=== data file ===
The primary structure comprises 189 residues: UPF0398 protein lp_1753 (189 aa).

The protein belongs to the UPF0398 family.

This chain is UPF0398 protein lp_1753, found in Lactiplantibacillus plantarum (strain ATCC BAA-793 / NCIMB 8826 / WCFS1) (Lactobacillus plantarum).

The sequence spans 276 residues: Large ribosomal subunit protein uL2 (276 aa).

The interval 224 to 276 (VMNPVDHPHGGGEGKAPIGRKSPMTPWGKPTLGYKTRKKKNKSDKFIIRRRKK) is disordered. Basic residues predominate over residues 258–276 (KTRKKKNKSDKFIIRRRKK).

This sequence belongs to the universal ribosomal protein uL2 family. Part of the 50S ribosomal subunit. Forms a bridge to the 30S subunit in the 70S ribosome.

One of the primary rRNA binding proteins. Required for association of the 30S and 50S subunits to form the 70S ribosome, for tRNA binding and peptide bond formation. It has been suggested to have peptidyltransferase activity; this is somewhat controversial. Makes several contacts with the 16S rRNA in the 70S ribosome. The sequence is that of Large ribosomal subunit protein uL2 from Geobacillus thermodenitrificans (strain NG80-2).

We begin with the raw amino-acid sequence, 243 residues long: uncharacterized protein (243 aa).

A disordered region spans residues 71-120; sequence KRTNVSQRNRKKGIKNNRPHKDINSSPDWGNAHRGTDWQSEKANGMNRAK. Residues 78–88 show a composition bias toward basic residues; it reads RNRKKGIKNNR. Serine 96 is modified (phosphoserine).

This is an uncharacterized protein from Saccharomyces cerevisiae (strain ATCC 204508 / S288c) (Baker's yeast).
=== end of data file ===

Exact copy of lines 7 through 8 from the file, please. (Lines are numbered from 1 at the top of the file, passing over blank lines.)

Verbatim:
One of the primary rRNA binding proteins. Required for association of the 30S and 50S subunits to form the 70S ribosome, for tRNA binding and peptide bond formation. It has been suggested to have peptidyltransferase activity; this is somewhat controversial. Makes several contacts with the 16S rRNA in the 70S ribosome. The sequence is that of Large ribosomal subunit protein uL2 from Geobacillus thermodenitrificans (strain NG80-2).

We begin with the raw amino-acid sequence, 243 residues long: uncharacterized protein (243 aa).